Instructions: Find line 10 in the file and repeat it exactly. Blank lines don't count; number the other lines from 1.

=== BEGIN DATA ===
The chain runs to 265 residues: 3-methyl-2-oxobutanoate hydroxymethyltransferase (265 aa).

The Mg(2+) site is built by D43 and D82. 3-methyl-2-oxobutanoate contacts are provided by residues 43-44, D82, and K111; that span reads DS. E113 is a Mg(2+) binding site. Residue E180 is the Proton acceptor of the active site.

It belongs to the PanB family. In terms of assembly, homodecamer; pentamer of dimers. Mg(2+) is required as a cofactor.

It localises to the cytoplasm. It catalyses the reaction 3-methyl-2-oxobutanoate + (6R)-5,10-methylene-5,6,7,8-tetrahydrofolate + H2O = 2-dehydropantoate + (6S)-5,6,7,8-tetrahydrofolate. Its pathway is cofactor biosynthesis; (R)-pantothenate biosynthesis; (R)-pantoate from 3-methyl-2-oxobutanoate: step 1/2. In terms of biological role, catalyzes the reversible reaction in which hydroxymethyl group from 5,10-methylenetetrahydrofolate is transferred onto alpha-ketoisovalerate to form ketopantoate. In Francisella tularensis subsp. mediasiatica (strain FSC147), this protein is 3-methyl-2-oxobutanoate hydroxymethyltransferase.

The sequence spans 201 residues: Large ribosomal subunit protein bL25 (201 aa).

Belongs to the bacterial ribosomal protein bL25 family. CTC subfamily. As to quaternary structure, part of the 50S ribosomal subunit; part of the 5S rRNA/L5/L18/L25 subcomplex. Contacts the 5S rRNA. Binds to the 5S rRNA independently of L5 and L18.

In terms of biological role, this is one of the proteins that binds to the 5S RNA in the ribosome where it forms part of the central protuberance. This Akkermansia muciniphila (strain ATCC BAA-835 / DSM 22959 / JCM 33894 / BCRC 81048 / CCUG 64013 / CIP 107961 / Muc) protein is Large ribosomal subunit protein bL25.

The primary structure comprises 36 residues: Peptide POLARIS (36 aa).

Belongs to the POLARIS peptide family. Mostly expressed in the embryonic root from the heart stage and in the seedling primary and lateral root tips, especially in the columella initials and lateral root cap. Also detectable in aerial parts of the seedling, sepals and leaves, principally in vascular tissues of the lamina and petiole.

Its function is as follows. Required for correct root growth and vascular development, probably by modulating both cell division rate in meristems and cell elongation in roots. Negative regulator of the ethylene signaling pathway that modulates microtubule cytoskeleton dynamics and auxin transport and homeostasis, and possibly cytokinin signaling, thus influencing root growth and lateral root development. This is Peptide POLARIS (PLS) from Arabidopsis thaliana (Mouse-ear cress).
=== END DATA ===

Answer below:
Its function is as follows. Required for correct root growth and vascular development, probably by modulating both cell division rate in meristems and cell elongation in roots. Negative regulator of the ethylene signaling pathway that modulates microtubule cytoskeleton dynamics and auxin transport and homeostasis, and possibly cytokinin signaling, thus influencing root growth and lateral root development. This is Peptide POLARIS (PLS) from Arabidopsis thaliana (Mouse-ear cress).